As in years past, the buildup to re:Invent (annual AWS conference) creates a lot of anticipation for new features and services that will hit the market. While I can’t discuss every feature/release here (there were many), I’ll review a few that I found the most interesting.
This year started with the unexpected Kinesis outage, which affected many online sites and services. Surprisingly enough, this had nothing to do with the release of AWS’ new service, Fault Injection Simulator, which I’ll touch on first:
- Fault Injection Simulator – AWS is providing everyone with Chaos Engineering as a service. Previously, setting up applications such as Simian Army or Chaos Monkey were the preferred ways to test applications for resilience, bottlenecks, tolerance, etc. The idea is simple: create an unexpected failure within the application and understand how it is handled (not only by the application but by the Operations team as well). This service lets users target resources tagged in the UAT environment and gradually increase the processor speed to see how the application performs. Or learn what happens when API throttling occurs—and what bottlenecks result. This service is perfect for AWS GameDay I’m looking forward to seeing it in action.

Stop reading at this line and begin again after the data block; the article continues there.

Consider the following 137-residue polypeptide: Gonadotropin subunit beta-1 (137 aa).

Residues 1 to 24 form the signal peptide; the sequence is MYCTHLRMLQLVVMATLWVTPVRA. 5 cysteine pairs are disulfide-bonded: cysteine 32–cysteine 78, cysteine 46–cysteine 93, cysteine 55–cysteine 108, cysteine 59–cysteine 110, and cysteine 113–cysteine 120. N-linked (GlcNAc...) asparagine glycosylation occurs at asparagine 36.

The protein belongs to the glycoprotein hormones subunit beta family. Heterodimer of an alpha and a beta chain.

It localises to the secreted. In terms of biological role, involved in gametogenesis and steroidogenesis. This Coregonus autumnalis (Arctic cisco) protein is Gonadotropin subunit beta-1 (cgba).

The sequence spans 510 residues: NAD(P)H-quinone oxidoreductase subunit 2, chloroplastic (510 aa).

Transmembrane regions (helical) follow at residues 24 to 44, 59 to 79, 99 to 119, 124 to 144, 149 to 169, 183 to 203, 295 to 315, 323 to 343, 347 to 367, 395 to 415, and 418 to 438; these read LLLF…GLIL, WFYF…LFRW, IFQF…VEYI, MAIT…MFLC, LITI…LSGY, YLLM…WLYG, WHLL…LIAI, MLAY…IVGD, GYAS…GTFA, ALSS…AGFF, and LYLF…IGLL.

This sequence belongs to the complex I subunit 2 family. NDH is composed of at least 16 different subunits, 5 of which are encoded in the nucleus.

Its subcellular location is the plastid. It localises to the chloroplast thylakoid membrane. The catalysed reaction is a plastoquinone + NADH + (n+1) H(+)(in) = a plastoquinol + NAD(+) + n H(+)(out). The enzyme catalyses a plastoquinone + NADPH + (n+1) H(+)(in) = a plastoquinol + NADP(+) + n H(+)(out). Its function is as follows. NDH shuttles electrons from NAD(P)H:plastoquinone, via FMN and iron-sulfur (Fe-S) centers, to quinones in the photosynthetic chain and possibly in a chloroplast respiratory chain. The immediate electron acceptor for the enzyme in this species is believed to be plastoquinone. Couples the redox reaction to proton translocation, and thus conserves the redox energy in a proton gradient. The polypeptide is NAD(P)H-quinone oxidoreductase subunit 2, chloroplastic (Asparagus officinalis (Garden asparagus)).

- AWS Proton – This could simplify the way microservices are managed. As the idea of the monolith applications slowly shifts and decouples, it’s easy to start deploying hundreds or thousands of microservices within an environment. But managing the ever-changing infrastructure for those microservices can be extremely challenging. AWS is assuming the shift from the Infrastructure and Application teams has moved to a Platform team. Proton provides the Platform team the framework and best practices to build and deploy the whole CI/CD process—with everything except the actual application code.
- Babelfish for Aurora PostgreSQL – This is exciting, to say the least. Babelfish for Aurora PostgreSQL gives users the ability to run SQL applications on Aurora PostgreSQL with little to no code changes, making it easier and cheaper to move SQL workloads to the cloud. The need to change libraries, update SQL statements, or modify database schemas is greatly reduced. Add moving to Aurora Serverless v2 and you will only pay for the resources that are consumed. This is a service that can be heavily used.
If you have not yet reviewed all the releases from ReInvent, I encourage you to take the time to see what else is out there. And as always, please feel free to reach out to us at any time for any cloud needs.